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J Am Geriatr Soc. 2019 May 6. doi: 10.1111/jgs.15957. [Epub ahead of print]

Ethical Challenges in Caring for Unrepresented Adults: A Qualitative Study of Key Stakeholders.

Author information

1
College of Medicine, California Northstate University, Elk Grove, California.
2
Division of Geriatrics, University of California, San Francisco, San Francisco, California.
3
Division of General Internal Medicine, University of California, San Francisco/San Francisco General Hospital and Trauma Center, San Francisco, California.

Abstract

The decision-making process on behalf of unrepresented adults (ie, those who lack capacity to make medical decisions and have no identifiable surrogate) is at risk for not incorporating their interests, raising ethical concerns. We performed semistructured interviews with key stakeholders across multiple sectors in an urban county who participate in the care of or decision-making process for unrepresented adults. This included a safety net healthcare system, social services, and legal services. Participants were healthcare, social service, and legal professionals who worked with unrepresented adults (n = 25). Our interview questions explored the current process for proxy decision making in cases of unrepresented adults and potential alternatives. We recorded, transcribed, and analyzed interviews using the constant comparative method to identify major themes related to ethical challenges if they were raised. Participants grappled with multiple ethical challenges around the care of unrepresented adults. Themes described by participants were: (1) prioritizing autonomy; (2) varying safety thresholds; (3) distributing resources fairly; and (4) taking a moral toll on stakeholders. In conclusion, all stakeholders identified ethical challenges in caring for unrepresented adults. An applied ethical framework that takes these dilemmas into account could improve ethical practice for unrepresented adults and lessen the emotional toll on stakeholders. J Am Geriatr Soc, 1-6, 2019.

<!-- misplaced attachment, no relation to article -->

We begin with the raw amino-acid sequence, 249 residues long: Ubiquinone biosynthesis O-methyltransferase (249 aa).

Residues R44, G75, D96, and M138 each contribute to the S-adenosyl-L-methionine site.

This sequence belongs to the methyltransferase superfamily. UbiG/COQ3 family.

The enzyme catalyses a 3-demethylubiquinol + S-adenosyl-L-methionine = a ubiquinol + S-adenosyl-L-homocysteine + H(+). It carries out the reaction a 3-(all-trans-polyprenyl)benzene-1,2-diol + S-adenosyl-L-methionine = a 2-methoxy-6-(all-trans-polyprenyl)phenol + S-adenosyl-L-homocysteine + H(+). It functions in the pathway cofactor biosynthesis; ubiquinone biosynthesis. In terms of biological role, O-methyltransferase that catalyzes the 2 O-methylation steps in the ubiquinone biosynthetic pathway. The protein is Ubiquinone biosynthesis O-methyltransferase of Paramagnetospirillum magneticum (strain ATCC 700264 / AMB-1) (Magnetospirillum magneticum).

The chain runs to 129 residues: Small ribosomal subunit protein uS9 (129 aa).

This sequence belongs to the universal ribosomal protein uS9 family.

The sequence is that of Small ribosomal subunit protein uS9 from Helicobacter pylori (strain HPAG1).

KEYWORDS:

autonomy; ethical dilemmas; safety; unbefriended; unrepresented; vulnerable populations

PMID:
31059129
DOI:
10.1111/jgs.15957

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